WillJo’s review published on Letterboxd:
My friend Matt Armitage told me to wait until the book was not so fresh in my system and I should have listened to him. Despite some effective production design for the horror sequences (and while I'm glad they weren't flashy with the 80sness of it all, which would have been tacky, some extra punch could have been added in that department) and crisp cinematography by Chung-hoon Chung, the first Chapter of It fell real flat for me.
All of the child actors were technically great but not much was given to them to make them three-dimensional human beings. The closest was Sophia Lillis who was pretty perfect as Bev Marsh. But the rest were pale imitations of their literary counterparts, which is usually (and sadly) expected in a screen adaptation. It is a tough ask to introduce seven main characters and give them all something meaningful to do and to stick out for more than just their sole descriptive attribute.
My main issues lie with the script. The book did an incredible job of laying out how evil sinks into every available hole of humanity in Derry, Maine. Derry itself is an embodiment of evil of which Pennywise is just a piece. But the film completely abandons the concept of the evil town or even the evil in men's hearts and instead focuses on Pennywise the Clown as the sole contributor of that which goes bump in the night. I generally understand the need to simplify a screenplay for a general audience but it takes the teeth out of the fight the boys/girl have to go through when they are only dealing with a being of limited power. The book shows that evil has no boundary for our characters. Unfortunately, the movie limits the effect of the evil (and danger) at play.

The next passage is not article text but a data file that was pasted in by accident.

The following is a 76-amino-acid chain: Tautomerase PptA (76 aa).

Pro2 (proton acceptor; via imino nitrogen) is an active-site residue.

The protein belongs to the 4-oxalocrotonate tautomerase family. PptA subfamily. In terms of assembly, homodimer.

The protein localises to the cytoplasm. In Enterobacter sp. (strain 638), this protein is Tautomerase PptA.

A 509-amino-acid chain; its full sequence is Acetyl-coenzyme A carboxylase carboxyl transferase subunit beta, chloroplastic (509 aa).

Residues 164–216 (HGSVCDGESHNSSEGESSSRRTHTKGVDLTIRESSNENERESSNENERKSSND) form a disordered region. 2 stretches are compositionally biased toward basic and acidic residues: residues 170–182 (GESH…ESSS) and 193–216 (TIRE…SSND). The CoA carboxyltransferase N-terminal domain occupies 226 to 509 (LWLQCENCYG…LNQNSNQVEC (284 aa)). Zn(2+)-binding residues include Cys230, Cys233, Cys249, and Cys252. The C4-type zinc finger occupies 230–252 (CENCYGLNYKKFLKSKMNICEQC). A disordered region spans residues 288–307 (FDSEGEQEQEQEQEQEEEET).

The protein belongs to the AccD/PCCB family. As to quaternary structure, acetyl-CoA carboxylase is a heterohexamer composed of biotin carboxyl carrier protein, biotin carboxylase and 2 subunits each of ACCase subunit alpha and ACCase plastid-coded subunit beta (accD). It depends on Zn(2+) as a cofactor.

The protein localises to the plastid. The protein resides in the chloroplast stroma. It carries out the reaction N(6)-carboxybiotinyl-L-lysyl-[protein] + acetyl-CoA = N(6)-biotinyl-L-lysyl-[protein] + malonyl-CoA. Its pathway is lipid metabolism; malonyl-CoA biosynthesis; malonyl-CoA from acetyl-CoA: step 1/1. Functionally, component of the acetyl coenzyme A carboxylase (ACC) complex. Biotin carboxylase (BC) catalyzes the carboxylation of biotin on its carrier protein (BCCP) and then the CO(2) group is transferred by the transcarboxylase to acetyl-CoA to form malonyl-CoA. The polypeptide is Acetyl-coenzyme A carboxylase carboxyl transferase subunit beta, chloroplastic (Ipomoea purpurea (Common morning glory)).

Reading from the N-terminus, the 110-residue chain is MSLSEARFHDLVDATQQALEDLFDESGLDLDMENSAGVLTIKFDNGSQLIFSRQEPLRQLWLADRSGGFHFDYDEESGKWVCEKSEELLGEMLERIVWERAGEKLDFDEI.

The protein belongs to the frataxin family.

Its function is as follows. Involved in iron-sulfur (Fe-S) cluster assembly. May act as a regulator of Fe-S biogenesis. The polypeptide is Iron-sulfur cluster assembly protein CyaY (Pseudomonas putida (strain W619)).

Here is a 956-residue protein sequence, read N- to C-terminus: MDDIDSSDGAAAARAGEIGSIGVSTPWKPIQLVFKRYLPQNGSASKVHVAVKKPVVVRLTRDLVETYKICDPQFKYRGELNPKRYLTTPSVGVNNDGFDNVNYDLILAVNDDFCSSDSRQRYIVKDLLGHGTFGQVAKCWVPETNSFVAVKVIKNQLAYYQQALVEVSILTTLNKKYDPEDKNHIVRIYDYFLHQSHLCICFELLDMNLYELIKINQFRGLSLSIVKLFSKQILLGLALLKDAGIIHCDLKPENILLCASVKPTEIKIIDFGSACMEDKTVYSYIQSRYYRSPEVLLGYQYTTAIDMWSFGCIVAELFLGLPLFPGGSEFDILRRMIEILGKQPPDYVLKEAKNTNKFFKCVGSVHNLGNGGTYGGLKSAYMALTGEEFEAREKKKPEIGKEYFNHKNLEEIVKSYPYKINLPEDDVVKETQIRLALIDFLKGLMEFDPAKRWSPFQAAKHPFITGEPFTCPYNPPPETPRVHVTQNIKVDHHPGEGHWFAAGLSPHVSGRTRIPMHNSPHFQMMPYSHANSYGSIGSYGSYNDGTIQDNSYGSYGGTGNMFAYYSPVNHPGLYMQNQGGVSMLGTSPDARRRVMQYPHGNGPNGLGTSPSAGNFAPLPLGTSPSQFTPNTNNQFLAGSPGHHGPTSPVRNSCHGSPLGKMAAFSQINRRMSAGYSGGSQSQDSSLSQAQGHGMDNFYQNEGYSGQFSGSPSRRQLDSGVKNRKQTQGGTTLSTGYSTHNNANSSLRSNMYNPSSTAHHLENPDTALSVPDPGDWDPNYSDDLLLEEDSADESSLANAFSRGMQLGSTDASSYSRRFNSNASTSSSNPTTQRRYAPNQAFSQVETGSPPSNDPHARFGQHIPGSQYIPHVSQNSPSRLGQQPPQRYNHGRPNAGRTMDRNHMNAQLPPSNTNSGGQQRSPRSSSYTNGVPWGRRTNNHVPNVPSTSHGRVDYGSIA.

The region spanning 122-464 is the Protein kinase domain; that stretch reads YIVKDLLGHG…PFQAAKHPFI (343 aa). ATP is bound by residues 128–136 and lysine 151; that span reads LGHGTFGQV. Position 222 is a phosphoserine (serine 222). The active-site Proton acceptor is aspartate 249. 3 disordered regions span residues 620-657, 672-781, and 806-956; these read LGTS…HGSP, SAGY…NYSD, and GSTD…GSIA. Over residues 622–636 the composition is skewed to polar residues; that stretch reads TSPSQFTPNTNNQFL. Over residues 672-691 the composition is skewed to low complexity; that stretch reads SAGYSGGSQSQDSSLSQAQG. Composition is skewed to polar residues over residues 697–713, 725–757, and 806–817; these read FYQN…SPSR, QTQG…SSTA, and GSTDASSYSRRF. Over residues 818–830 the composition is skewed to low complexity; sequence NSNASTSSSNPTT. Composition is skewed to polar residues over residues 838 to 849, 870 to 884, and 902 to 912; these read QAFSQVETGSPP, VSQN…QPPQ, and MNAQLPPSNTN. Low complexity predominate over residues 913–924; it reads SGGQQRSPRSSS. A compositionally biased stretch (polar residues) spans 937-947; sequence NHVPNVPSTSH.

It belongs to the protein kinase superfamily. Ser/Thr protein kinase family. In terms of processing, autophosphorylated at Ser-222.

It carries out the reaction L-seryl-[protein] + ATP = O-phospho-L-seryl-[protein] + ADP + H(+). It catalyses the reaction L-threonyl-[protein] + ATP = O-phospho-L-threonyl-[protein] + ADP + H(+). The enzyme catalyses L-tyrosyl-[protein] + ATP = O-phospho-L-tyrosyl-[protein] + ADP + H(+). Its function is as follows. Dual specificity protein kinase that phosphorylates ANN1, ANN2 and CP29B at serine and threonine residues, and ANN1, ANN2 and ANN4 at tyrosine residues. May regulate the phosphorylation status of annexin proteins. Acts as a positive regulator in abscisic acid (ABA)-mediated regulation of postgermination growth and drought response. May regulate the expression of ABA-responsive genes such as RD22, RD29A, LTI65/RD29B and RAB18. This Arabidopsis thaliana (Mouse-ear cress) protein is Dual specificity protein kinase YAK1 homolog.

Also, by grounding Pennywise in more realistic terms, it makes his power kind of unexplainable and nonsensical. If I was watching this having not read the book, I'd be a bit confused as to what the fuck was going on. There are only passing references to the concept of "fear" being utilized by Pennywise in the avatars he inhabits so it mostly comes across as spooky jump scares that exist just to exist. Why does Eddie see a leper? The movie never makes it quite clear. Why does Mike see what he sees? Etc.
So, it is nice and crisp to look at but majorly lacking in the script department and, as a result, the scare department. This ends up being just a good-looking monster movie when the source material indicates that Pennywise in anything but a run-of-the-mill monster to be confronted with at the movie's end with spears and nail guns.